Aqua/water/eau. Cetearyl Isononanoate. Glycerin. Isononyl Isononanoate. Caprylic/capric Triglyceride. Pentylene Glycol. Ppg-3 Myristyl Ether. Ethylene/propylene/styrene Copolymer. Dipsacus Sylvestris Extract. Butylene Glycol. Parfum/fragrance. Phenoxyethanol. Propanediol. Tromethamine. Silybum Marianum Seed Oil. Carbomer. Tocopheryl Acetate. Escin. Chenopodium Quinoa Seed Extract. Ethylhexylglycerin. Squalane. Avena Sativa (Oat) Kernel Extract. Theobroma Cacao (Cocoa) Extract. Butylene/ethylene/styrene Copolymer. Leontopodium Alpinum Extract. Xanthan Gum. Persea Gratissima (Avocado) Oil Unsaponifiables. Caramel. Curcuma Longa (Turmeric) Root Extract. Salicyloyl Phytosphingosine. Musa Sapientum (Banana) Fruit Extract. Salicornia Herbacea Extract. Actinidia Chinensis (Kiwi) Fruit Extract. Kalanchoe Pinnata Leaf Extract. Sodium Benzoate. Citric Acid. Myrothamnus Flabellifolia Leaf/stem Extract. Disodium Edta. Tocopherol. Lycium Barbarum Fruit Extract. Maltodextrin. Orthosiphon Stamineus Extract. Hedychium Coronarium Root Extract. Mangifera Indica (Mango) Leaf Extract. Potassium Sorbate. Pentaerythrityl Tetra-di-t-butyl Hydroxyhydrocinnamate. Jania Rubens Extract. Ascorbic Acid. Sodium Citrate. Engelhardtia Chrysolepis Leaf Extract. Ci 14700/red 4. Callicarpa Japonica Fruit Extract [v2925a]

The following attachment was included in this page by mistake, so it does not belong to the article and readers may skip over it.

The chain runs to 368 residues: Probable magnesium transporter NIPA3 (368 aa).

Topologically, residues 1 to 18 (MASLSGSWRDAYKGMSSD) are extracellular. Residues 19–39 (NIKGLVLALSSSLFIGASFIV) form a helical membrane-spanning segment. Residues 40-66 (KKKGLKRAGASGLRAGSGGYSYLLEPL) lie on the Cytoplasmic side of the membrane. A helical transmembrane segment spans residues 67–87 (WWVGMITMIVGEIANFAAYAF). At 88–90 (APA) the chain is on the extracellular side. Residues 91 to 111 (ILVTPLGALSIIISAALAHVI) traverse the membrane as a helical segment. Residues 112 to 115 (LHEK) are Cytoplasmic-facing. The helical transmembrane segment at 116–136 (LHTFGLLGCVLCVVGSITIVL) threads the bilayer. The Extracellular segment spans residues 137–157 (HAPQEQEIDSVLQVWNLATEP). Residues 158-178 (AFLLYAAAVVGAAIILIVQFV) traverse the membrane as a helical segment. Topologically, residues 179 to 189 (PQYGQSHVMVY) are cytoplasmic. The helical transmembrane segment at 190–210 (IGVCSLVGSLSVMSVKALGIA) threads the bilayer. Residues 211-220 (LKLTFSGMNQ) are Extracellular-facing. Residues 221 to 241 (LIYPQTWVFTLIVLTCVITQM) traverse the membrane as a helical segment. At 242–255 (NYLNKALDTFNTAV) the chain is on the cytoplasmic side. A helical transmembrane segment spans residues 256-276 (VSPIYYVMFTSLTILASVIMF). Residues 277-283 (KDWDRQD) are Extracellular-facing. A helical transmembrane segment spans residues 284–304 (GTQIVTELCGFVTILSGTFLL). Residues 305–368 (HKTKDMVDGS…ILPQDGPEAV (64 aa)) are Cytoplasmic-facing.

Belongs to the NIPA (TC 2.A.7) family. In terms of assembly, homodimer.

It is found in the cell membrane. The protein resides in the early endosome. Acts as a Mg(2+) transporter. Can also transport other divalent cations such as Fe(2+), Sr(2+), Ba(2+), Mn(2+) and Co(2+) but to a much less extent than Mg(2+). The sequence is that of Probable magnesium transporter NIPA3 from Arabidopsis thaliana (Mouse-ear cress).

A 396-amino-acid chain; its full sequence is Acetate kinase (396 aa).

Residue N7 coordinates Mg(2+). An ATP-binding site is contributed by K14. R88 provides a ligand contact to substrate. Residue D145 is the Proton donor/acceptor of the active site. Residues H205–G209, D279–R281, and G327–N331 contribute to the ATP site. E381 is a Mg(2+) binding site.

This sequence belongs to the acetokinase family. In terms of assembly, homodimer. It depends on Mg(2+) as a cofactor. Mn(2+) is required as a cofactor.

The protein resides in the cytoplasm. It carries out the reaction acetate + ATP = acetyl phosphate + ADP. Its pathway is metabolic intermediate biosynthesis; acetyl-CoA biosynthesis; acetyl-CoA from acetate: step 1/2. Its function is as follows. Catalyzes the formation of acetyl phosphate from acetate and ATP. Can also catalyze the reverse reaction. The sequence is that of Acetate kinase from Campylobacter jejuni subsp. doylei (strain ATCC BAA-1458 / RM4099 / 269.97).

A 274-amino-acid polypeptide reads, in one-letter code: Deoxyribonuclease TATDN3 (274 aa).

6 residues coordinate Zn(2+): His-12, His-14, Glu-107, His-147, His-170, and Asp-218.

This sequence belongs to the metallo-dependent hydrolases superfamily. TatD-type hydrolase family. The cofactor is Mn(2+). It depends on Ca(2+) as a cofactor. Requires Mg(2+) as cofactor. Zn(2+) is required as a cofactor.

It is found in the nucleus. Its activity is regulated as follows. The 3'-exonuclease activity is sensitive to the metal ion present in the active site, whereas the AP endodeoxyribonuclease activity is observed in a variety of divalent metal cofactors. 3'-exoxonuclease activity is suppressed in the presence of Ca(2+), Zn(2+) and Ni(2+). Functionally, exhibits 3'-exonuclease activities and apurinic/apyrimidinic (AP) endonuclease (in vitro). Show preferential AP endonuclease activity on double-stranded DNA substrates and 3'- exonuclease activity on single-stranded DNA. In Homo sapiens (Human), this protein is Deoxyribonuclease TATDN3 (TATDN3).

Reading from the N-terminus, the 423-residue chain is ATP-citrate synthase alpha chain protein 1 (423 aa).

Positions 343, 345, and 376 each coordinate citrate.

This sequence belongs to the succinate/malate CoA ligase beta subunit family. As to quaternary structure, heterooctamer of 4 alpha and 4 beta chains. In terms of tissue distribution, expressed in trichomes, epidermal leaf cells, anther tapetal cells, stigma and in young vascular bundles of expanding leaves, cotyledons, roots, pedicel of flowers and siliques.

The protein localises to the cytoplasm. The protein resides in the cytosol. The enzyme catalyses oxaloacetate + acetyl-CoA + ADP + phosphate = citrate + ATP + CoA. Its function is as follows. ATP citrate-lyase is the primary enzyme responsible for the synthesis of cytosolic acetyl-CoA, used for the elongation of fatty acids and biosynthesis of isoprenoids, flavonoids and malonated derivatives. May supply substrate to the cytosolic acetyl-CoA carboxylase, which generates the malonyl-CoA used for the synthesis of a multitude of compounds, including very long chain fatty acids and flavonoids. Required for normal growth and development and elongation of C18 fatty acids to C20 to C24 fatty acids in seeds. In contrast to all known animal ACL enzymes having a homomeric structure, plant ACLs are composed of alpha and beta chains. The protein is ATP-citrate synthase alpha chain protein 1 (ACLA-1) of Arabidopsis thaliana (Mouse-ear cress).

So let’s play Sherlock Holpmes here and see where those pretty ingredients that you know must be sooooo healthy,  appear inside the recipe:

Turmeric is Curcuma Longa – waaaaaay down the listing. This means very little is in the product. Admittedly it’s a bright yellow colour, that would stain your face and pillowcases if used in more than a minute dose.

Avocado is Persea Gratissima and its way down the list too. After xanthan, which is is used in small amounts. (I actually use this extract in Heart of Eternity. It’s awesome)

Oats are Avena Sativa but they’re still listed after ‘Parfum/fragrance. Phenoxyethanol. Propanediol.

Cocoa, yum, but again Theobroma Cacao is listed after inedible things like Ethylene/propylene/styrene  and CopolymerCarbomer. Would you put those into your mouth?

And the banana Musa Sapientum and other herbals are so far down, they’re almost homeopathic. And considering how BigCorps sneer at homeopathy as a remedy, it’s weird they use the minute doses in their recipes.  Surely I’m not the only person noticing the contradiction? Or maybe it’s an Aspie thing to notice the double speak.

What’s the main ingredient?

And so, the next step is to ask, what is the main ingredient in your fancy bottle?

It is Aqua/water/eau.

That is the fancy way of saying Tap Water. Unlikely it will be bottled mountain water. Or shipped in from Fiji or a glacier in New Zealand.